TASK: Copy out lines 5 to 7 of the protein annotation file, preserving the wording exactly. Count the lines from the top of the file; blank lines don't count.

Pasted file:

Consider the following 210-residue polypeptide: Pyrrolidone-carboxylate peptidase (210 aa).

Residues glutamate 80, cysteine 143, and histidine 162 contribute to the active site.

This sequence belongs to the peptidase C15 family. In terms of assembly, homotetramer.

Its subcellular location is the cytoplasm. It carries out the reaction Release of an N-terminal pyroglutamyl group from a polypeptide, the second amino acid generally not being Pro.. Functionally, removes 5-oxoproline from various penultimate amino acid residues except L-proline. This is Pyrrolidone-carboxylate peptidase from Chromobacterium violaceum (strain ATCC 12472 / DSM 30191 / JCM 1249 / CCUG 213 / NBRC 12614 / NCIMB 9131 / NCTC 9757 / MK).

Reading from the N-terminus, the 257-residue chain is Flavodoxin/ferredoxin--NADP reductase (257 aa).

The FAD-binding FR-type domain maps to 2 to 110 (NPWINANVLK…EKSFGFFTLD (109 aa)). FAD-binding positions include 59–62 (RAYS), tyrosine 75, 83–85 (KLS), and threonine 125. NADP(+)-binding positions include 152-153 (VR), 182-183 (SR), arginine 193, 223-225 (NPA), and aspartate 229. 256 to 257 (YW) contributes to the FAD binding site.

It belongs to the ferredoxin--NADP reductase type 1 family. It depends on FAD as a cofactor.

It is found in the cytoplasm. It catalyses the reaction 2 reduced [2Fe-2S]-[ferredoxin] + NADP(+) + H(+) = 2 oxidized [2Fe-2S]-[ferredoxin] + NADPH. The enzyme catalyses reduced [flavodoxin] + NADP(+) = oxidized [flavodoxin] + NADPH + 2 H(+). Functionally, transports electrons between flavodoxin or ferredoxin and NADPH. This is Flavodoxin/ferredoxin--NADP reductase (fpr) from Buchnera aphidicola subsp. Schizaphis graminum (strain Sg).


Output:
Reading from the N-terminus, the 257-residue chain is Flavodoxin/ferredoxin--NADP reductase (257 aa).

The FAD-binding FR-type domain maps to 2 to 110 (NPWINANVLK…EKSFGFFTLD (109 aa)). FAD-binding positions include 59–62 (RAYS), tyrosine 75, 83–85 (KLS), and threonine 125. NADP(+)-binding positions include 152-153 (VR), 182-183 (SR), arginine 193, 223-225 (NPA), and aspartate 229. 256 to 257 (YW) contributes to the FAD binding site.

It belongs to the ferredoxin--NADP reductase type 1 family. It depends on FAD as a cofactor.